Doing anything independently for the first time is scary especially if you’re doing it in a country you’ve never visited. That’s exactly what I went through when I volunteered on a Public Health project in Cambodia.
I signed up with Projects Abroad and officially started my two-week project in early July. I arrived a day early so that I could settle into my new home for the next two-weeks. It turned to be an amazingly beautiful country filled with good ice cream shops and nice shopping malls.
My Public Health placement
When Monday came around I was introduced to the rest of the volunteers. All of us were high-schoolers and it was really interesting and fun to be able to meet people from other countries. There was a great mix of cultures in my group. On the first day, we were shown various tactics that we would be using in over the next few days, including checking blood sugar and blood pressure. Our project coordinator was a really nice person as well, very approachable and more of a friend than a coordinator. This really helped me settle in right from day one as it didn’t feel awkward to be open around any of the staff members or coordinators.
Most of our time on the project was actually quite relaxed. Every other day, half of our group were allocated to teaching young elementary students about the importance of hygiene and the other half helped with check-ups in the local village. On other days we spent time at a kindergarten where we taught hygiene classes and afterwards we did check-ups with the local residents. One thing I realised among the adults was that high blood pressure was common which could lead to diabetes and other complications in the future.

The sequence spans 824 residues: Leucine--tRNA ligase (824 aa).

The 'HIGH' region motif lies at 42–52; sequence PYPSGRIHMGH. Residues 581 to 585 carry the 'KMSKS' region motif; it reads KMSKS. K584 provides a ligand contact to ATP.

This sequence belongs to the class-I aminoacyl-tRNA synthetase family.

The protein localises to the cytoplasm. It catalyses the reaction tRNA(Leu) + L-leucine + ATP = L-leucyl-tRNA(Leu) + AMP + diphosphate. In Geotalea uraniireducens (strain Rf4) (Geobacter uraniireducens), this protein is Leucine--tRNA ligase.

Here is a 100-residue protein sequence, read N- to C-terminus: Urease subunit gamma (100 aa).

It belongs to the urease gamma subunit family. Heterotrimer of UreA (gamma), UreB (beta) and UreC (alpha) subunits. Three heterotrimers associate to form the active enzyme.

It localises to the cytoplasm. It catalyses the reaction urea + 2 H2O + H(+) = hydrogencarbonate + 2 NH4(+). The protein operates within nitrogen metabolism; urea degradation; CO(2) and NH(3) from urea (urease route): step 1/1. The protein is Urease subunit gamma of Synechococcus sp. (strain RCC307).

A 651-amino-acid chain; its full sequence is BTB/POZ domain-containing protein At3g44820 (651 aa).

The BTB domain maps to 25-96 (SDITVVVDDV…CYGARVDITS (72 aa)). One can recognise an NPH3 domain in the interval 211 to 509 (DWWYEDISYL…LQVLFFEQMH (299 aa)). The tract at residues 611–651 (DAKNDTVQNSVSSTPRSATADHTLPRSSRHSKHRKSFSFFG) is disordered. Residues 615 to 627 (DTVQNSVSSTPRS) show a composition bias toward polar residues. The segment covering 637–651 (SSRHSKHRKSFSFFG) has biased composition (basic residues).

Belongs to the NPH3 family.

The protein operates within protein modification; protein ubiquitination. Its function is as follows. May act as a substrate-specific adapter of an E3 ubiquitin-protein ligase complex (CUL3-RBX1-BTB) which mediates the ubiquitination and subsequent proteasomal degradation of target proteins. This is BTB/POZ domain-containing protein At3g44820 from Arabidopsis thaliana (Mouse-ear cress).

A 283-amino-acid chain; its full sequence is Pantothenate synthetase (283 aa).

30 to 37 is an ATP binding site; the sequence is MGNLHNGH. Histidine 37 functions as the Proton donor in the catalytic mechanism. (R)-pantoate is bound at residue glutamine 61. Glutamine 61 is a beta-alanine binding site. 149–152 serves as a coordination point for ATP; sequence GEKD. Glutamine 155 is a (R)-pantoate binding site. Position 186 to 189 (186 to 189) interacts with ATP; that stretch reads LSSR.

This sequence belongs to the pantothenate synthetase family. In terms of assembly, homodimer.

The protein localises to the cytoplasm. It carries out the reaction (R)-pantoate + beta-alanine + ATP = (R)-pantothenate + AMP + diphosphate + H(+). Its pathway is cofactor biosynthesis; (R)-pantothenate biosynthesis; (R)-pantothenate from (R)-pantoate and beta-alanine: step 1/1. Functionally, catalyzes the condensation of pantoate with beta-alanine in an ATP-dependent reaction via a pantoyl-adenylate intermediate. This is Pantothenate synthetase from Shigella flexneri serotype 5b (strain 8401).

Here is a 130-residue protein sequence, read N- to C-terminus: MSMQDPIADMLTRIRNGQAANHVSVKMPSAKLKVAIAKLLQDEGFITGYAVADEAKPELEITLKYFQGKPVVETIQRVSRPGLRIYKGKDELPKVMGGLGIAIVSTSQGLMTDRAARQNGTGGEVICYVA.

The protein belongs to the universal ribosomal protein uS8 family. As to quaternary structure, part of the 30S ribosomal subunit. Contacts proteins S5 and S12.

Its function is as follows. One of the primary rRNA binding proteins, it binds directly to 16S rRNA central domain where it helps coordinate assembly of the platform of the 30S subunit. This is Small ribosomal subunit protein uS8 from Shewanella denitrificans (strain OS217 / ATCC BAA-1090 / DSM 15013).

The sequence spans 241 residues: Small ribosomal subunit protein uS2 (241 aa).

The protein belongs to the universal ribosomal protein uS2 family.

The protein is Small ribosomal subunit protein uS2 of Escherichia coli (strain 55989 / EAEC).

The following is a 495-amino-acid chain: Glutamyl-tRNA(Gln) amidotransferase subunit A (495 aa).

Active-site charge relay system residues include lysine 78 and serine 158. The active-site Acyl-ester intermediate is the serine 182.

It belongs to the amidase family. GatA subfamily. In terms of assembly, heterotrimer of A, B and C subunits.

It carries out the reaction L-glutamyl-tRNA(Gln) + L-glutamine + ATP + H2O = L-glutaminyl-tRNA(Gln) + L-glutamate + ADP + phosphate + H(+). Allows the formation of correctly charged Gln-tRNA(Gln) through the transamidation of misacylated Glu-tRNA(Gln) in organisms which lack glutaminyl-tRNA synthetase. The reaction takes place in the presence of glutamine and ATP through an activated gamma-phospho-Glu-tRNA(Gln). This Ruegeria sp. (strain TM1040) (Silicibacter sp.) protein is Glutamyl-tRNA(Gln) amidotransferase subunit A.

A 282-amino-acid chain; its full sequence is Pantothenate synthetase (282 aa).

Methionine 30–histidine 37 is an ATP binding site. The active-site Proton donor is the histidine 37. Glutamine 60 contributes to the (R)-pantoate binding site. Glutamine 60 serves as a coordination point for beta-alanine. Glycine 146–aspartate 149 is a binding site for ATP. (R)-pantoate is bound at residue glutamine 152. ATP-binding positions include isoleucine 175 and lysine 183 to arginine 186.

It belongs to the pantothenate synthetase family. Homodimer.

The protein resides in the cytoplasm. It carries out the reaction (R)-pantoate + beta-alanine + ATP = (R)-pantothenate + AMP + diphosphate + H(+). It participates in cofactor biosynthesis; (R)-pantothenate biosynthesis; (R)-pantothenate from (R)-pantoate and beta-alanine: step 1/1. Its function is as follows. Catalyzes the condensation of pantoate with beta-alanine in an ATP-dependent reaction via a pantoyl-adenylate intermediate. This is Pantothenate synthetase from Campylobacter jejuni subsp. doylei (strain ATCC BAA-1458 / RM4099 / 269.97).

Not only were we doing check-ups on people who seriously needed them, we also learned a thing or two about what the numbers really meant. In our main office we were given several things to learn, including how to read blood pressures. I found this really interesting as we could actually learn more about why we used specific methods. We also discussed a few special cases with the other more advanced Public Health volunteers that included medical students and their coordinator. At first I thought that our input would not be taken into consideration considering our age, but I was wrong. They really listened and considered what we had to say. It was a great feeling as it allowed us to share what we had learned throughout the project.
Our final week included visiting a specially designated hospital for patients with leprosy. I was cautious at first since there are common taboos about this disease where I am from. I learned to be more understanding of these people after attending lectures that educated us on leprosy and the stigmas attached to disease. It was really eye-opening.
Even though we were only high school students, we made a significant impact in the lives of the people we diagnosed and treated. This was truly a gratifying feeling. It helped cement my further goal in life, which was to become a medical doctor.
Free time in Cambodia
During our free time and over the weekends we had a lot of fun visiting the local tourist attractions and temples in Cambodia. We went to Siem Reap, where a few incredible temples were located. We also had a lot of fun eating at Blue Pumpkin, which became our go to hangout place. Being able to socialise with the other volunteers in our group made the project that much more worthwhile.
Overall, joining this project was one of the best choices I ever made. Being able to help people, learning new things and being able to connect with people from different walks of life made the experience an unforgettable one. In just two short weeks I have made countless new friends and hopefully also helped a multitude of people. Just looking back on those memories gives me a heart-warming feeling, and hopefully one day I will be able to go back.